DNV GL brings hull efficiency simulation to desktops

A 3D viewer lets users investigate flow details A 3D viewer lets users investigate flow details DNV GL

DNV GL has introduced a new ‘Virtual Trial’ application for yards and owners, allowing them to see the computational fluid dynamics (CFD) simulation of hull efficiency at their desktops.

The CFD simulation can analyse, compare and benchmark the fuel efficiency of hull design variants at full-scale, with results available within one week compiled into a web-based report, including the CFD results and hull lines in 3D for more insight into flow details.

DNV GL said that as CFD simulation technology has matured, it has become a viable alternative to traditional model basin tests, while reducing lead time and costs. However, the computer resources and expert knowhow to design and carry out such tests are still not wide spread.

“What we have done with Virtual Trial is to let our customers run CFD simulations, without having to invest in CFD expertise,” said Carsten Hahn, product manager at DNV GL – Maritime. “Virtual trials can be launched in complete anonymity, from anywhere, at any time, by simply uploading the hull geometry file and defining the operating profile.”

Users of the Virtual Trial can conduct fully automated full-scale RANSE (Reynolds-averaged Navier-Stokes equations) VoF (Volume of Fluid) CFD simulations on the resistance and propulsion of their vessel.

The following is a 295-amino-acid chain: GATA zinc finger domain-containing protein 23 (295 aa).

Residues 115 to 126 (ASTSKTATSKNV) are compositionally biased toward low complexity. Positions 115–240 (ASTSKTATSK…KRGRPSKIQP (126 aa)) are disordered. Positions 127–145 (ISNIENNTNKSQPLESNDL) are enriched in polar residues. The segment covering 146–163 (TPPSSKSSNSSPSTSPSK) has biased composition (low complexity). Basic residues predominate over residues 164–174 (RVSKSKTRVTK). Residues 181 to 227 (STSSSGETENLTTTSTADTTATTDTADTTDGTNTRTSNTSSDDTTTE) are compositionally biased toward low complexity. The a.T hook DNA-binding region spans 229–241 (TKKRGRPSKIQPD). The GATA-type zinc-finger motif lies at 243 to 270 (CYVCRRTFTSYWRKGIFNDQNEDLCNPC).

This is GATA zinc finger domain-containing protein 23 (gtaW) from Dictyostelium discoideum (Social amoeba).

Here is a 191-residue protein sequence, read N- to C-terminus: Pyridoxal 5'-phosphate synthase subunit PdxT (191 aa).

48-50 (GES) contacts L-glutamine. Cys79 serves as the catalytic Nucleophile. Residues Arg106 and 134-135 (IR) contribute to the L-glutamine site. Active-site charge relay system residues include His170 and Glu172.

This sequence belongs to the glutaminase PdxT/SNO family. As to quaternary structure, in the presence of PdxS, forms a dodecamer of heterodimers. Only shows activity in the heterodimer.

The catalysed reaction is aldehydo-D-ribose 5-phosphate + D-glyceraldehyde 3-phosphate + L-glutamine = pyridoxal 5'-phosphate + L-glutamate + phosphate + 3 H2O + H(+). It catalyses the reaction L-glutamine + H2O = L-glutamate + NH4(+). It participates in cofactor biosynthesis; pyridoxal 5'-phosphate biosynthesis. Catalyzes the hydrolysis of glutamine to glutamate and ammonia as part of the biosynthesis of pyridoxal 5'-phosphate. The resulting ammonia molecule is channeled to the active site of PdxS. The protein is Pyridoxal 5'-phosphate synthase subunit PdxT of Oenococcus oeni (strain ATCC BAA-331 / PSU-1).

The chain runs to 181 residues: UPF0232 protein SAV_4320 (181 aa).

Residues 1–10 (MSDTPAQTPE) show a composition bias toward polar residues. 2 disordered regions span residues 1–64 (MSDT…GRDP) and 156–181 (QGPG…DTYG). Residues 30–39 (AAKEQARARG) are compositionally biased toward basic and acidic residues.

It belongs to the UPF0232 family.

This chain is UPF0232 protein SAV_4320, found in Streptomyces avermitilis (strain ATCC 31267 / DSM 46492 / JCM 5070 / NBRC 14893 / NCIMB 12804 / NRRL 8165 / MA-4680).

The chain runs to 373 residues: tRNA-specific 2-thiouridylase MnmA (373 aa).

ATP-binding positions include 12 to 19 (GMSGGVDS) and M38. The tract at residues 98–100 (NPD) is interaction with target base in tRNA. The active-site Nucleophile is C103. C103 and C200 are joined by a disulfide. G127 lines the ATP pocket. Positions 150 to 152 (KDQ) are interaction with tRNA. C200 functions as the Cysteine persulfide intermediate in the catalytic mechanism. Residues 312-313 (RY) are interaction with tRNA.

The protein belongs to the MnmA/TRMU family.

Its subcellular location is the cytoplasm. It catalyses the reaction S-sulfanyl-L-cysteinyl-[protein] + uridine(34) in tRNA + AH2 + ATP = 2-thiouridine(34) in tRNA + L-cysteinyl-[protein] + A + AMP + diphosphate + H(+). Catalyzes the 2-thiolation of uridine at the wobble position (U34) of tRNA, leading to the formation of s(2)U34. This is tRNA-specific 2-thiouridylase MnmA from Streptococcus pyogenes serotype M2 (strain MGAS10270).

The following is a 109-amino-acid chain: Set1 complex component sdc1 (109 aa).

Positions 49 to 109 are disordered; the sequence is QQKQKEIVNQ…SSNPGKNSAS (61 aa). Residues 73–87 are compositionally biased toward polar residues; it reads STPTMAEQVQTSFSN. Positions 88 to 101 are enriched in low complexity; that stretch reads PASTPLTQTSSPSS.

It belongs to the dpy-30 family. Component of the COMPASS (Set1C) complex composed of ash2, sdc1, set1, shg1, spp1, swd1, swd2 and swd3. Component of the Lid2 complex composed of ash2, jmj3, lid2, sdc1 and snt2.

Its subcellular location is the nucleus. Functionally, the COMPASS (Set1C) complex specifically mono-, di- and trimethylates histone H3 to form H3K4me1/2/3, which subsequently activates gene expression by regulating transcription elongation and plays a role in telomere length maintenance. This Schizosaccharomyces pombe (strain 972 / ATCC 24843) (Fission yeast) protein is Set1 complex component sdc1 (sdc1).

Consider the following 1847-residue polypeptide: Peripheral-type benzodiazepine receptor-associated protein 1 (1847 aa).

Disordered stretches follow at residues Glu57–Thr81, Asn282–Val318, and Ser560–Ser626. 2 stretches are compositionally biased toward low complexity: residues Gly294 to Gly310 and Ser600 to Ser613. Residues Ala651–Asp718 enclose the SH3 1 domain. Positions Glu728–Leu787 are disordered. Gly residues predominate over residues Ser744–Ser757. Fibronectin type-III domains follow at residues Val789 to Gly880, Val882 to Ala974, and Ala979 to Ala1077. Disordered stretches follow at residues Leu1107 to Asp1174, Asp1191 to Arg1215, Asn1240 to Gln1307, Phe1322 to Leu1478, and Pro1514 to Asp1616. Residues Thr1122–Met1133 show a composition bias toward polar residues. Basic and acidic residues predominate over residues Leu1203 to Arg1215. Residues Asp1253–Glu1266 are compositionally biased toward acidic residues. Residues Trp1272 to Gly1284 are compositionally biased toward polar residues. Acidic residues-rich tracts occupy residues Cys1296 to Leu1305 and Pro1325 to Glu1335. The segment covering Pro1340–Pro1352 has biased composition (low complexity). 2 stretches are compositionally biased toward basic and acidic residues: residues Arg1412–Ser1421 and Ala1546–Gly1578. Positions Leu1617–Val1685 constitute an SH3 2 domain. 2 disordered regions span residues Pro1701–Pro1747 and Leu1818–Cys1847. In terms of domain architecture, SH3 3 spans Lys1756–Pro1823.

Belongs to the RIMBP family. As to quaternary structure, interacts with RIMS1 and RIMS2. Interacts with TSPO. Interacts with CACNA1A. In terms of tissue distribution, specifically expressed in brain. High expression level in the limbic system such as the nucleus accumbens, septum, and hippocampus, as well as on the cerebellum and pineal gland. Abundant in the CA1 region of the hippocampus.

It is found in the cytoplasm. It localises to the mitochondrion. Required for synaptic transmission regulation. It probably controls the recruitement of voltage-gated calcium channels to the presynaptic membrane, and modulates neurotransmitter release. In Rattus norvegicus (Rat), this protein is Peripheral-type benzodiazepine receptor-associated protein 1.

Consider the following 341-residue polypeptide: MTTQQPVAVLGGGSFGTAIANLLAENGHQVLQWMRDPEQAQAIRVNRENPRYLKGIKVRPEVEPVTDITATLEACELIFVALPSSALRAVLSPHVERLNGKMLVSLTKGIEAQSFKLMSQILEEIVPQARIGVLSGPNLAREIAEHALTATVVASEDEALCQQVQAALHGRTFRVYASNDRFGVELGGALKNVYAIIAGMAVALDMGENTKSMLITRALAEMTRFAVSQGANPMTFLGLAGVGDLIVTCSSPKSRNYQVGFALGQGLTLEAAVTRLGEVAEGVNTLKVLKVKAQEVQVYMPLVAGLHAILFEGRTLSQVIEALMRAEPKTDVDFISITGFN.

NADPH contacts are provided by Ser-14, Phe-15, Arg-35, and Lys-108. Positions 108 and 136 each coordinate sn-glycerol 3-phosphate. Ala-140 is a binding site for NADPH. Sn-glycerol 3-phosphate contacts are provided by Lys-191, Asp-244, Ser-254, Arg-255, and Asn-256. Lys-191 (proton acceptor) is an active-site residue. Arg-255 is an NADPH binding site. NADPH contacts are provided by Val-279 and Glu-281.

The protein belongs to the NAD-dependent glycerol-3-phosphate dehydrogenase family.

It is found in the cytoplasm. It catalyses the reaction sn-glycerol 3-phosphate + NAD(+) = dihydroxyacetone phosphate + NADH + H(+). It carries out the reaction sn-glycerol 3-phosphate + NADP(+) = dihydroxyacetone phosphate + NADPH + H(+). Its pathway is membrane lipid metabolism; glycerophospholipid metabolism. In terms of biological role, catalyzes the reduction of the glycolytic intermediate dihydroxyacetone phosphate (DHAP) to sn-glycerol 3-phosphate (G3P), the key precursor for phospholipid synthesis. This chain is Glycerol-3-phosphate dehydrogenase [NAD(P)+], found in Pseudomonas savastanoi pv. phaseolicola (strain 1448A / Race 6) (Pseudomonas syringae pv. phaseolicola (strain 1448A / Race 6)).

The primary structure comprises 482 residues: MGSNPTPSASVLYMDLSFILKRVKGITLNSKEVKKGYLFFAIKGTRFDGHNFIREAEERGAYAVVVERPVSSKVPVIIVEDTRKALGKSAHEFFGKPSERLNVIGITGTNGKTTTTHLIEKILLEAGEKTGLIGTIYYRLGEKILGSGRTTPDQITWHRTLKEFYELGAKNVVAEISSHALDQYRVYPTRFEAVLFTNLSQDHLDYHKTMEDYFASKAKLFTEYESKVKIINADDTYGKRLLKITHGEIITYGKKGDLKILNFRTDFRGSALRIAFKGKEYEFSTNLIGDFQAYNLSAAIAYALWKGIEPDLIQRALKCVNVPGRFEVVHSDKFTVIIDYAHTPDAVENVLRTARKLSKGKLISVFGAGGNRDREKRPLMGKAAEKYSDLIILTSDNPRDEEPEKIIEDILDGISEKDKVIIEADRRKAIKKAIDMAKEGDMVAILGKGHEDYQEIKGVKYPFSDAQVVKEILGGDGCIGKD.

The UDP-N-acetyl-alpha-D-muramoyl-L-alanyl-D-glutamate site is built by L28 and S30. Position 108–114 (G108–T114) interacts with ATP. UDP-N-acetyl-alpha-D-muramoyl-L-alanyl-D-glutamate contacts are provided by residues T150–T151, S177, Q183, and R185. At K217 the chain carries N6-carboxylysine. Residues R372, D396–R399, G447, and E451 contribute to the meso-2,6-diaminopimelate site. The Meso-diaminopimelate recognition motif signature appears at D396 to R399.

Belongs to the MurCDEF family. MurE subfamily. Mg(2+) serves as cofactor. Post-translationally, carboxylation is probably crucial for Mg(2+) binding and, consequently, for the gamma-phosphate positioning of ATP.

Users can also upload individual vessel hull forms, run simulations with pre-set parameters and then easily compare their results against the results of similar vessels in the Virtual Trial database. Whether for a newbuilding or retrofit project, Virtual Trial reduces the barriers to full-scale CFD simulation testing and comparative benchmarking.

Uwe Hollenbach of DNV GL – Maritime said: “Design offices and ship yards can analyze and benchmark different hull options during the conceptual design phase, then track how design changes affect a vessel’s hydrodynamic performance.

“Shipowners can easily compare competing design proposals during the bidding process, gaining an impartial assessment of the designs at a fraction of the cost and lead time of model tests. For vessels in service, it could even act as a performance certificate, showing potential charterers or buyers how a vessel might perform within their operating profile.”

Posted 13 October 2017

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